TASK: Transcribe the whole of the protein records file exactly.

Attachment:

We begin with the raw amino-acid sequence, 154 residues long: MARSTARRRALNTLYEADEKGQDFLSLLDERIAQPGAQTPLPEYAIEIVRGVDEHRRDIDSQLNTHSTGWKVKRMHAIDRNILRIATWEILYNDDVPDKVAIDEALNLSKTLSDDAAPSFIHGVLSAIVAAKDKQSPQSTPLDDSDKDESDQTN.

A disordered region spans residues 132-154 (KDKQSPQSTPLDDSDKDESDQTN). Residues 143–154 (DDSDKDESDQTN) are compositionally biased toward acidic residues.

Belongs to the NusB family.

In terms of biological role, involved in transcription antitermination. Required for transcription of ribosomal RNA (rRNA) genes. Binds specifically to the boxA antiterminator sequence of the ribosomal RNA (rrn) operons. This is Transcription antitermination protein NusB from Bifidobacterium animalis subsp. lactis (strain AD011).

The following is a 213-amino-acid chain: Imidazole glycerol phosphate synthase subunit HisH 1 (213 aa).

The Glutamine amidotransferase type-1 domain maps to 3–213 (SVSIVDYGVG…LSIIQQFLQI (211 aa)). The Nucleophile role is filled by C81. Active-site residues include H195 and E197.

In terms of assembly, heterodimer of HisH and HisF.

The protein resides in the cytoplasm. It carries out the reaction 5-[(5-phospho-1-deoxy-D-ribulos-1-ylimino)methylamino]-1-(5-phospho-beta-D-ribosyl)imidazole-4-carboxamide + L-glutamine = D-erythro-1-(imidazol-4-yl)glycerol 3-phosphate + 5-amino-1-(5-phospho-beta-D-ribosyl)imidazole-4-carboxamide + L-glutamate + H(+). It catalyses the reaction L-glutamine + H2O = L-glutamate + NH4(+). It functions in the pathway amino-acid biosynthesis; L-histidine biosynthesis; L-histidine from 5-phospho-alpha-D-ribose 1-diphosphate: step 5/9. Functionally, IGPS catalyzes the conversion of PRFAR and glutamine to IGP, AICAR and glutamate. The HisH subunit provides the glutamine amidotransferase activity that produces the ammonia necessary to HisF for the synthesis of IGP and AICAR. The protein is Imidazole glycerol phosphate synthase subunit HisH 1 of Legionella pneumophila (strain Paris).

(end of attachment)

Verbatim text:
We begin with the raw amino-acid sequence, 154 residues long: MARSTARRRALNTLYEADEKGQDFLSLLDERIAQPGAQTPLPEYAIEIVRGVDEHRRDIDSQLNTHSTGWKVKRMHAIDRNILRIATWEILYNDDVPDKVAIDEALNLSKTLSDDAAPSFIHGVLSAIVAAKDKQSPQSTPLDDSDKDESDQTN.

A disordered region spans residues 132-154 (KDKQSPQSTPLDDSDKDESDQTN). Residues 143–154 (DDSDKDESDQTN) are compositionally biased toward acidic residues.

Belongs to the NusB family.

In terms of biological role, involved in transcription antitermination. Required for transcription of ribosomal RNA (rRNA) genes. Binds specifically to the boxA antiterminator sequence of the ribosomal RNA (rrn) operons. This is Transcription antitermination protein NusB from Bifidobacterium animalis subsp. lactis (strain AD011).

The following is a 213-amino-acid chain: Imidazole glycerol phosphate synthase subunit HisH 1 (213 aa).

The Glutamine amidotransferase type-1 domain maps to 3–213 (SVSIVDYGVG…LSIIQQFLQI (211 aa)). The Nucleophile role is filled by C81. Active-site residues include H195 and E197.

In terms of assembly, heterodimer of HisH and HisF.

The protein resides in the cytoplasm. It carries out the reaction 5-[(5-phospho-1-deoxy-D-ribulos-1-ylimino)methylamino]-1-(5-phospho-beta-D-ribosyl)imidazole-4-carboxamide + L-glutamine = D-erythro-1-(imidazol-4-yl)glycerol 3-phosphate + 5-amino-1-(5-phospho-beta-D-ribosyl)imidazole-4-carboxamide + L-glutamate + H(+). It catalyses the reaction L-glutamine + H2O = L-glutamate + NH4(+). It functions in the pathway amino-acid biosynthesis; L-histidine biosynthesis; L-histidine from 5-phospho-alpha-D-ribose 1-diphosphate: step 5/9. Functionally, IGPS catalyzes the conversion of PRFAR and glutamine to IGP, AICAR and glutamate. The HisH subunit provides the glutamine amidotransferase activity that produces the ammonia necessary to HisF for the synthesis of IGP and AICAR. The protein is Imidazole glycerol phosphate synthase subunit HisH 1 of Legionella pneumophila (strain Paris).